The Occupied Territories Bill
Sir, – Contrary to what Alan Shatter claims (Letters, October 19th), the ban on trade with Israeli settlements prescribed by the Occupied Territories Bill is the very type of measure required to facilitate a Middle East peace process capable of leading to a just peace.
One “crucial cornerstone of the Irish peace process” which Mr Shatter fails to mention was its participants’ compliance with the so-called Mitchell Principle. According to that principle, participation in the peace process was conditional upon cessation of any illegal activity inconsistent with the peace which it eventually achieved.
By contrast, since the beginning of the Middle East “peace process” in the early 1990s, Israel has continued to plunder vast amounts of Palestinian land – the issue at the very heart of the conflict – for the construction of more and more illegal settlements. Indeed, the vast majority of these settlements have been built since that process commenced, resulting in the dispossession of many thousands of Palestinians of their land and homes.
As the UN special rapporteur on the occupied Palestinian territory, Prof Michael Lynk, recently noted, this has happened because of the international community’s “persistent unwillingness to confront Israel with any meaningful injunctions”. It bears noting that this failure stems in part from the repeated vetoing by the US – the supposed “honest broker” of the Middle East “peace process” – of UN Security Council resolutions condemning Israel’s actions.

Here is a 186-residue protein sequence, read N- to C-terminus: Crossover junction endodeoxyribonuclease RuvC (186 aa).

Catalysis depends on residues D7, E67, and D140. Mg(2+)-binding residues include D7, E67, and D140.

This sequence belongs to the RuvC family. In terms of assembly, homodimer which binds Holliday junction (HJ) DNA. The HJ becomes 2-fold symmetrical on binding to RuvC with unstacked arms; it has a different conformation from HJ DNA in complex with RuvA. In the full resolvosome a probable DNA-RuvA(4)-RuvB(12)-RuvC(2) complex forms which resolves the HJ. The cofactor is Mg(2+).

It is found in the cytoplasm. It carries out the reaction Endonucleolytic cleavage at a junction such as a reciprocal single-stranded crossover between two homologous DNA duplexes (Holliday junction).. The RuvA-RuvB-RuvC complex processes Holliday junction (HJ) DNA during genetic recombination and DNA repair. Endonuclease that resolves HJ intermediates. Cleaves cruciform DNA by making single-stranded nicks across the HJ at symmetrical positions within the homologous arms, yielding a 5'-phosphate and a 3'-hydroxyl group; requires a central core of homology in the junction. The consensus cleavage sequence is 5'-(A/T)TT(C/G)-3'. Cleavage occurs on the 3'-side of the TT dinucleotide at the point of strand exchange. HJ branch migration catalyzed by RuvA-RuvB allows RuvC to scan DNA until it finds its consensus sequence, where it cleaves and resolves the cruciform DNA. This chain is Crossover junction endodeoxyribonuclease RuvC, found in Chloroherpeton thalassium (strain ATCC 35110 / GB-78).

Mr Shatter’s complaint that the Occupied Territories Bill discriminates against Israel rings hollow. It is an extremely modest measure by comparison with those reflexively (and rightly) applied by Ireland as a member of the international community in relation to other flagrant violations of international law – Russia’s annexation of Crimea, for example. Mr Shatter’s grievance is with the fact that the Bill, which is of general application, fails to provide Israel with the special exemption it has become accustomed to receiving from the international community.
Every new Israeli settlement amounts to a war crime under international criminal law and a grave breach of the Fourth Geneva Convention. Perhaps less well known is the fact that the authorisation of settlement building is an offence punishable by up to life imprisonment under our own International Criminal Court Act – a rare example of Irish legislation which criminalises conduct no matter where in the world or by whom it is committed.
Nobody doubts that dialogue is central to the resolution of any conflict. What can never be up for negotiation, however, is gross criminal activity. – Yours, etc,
Sadaka – the
Ireland Palestine Alliance,
PO Box 110,